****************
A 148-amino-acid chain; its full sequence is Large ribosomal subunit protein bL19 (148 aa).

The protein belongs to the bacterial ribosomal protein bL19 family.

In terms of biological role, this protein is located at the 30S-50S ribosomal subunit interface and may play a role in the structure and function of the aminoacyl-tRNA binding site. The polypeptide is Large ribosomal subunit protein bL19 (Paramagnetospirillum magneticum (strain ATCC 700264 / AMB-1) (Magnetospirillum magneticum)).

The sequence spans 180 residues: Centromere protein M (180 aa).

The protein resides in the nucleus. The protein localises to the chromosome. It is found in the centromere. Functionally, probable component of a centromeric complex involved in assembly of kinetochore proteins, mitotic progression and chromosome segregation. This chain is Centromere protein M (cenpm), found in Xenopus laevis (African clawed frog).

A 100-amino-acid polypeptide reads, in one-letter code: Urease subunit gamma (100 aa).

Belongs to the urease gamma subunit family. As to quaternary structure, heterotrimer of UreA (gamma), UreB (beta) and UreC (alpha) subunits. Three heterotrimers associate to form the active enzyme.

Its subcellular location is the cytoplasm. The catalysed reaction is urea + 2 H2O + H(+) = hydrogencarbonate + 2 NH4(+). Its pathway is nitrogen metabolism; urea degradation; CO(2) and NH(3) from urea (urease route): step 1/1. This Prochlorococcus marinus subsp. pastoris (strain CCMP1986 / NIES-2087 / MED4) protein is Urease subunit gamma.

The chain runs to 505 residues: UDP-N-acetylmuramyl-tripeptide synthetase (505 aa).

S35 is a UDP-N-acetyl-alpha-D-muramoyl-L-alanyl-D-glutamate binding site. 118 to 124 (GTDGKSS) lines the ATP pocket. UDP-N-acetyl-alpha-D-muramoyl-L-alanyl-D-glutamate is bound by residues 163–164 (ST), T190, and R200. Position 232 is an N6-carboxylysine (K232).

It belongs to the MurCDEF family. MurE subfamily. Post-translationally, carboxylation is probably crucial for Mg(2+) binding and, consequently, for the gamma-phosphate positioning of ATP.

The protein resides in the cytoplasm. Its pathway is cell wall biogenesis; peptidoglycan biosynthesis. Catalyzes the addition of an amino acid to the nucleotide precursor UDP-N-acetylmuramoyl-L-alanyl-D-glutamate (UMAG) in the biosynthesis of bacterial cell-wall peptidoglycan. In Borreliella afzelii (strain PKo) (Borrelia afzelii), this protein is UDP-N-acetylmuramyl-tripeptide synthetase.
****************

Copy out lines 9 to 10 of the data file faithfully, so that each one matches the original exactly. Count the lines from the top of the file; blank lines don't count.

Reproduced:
The chain runs to 505 residues: UDP-N-acetylmuramyl-tripeptide synthetase (505 aa).

S35 is a UDP-N-acetyl-alpha-D-muramoyl-L-alanyl-D-glutamate binding site. 118 to 124 (GTDGKSS) lines the ATP pocket. UDP-N-acetyl-alpha-D-muramoyl-L-alanyl-D-glutamate is bound by residues 163–164 (ST), T190, and R200. Position 232 is an N6-carboxylysine (K232).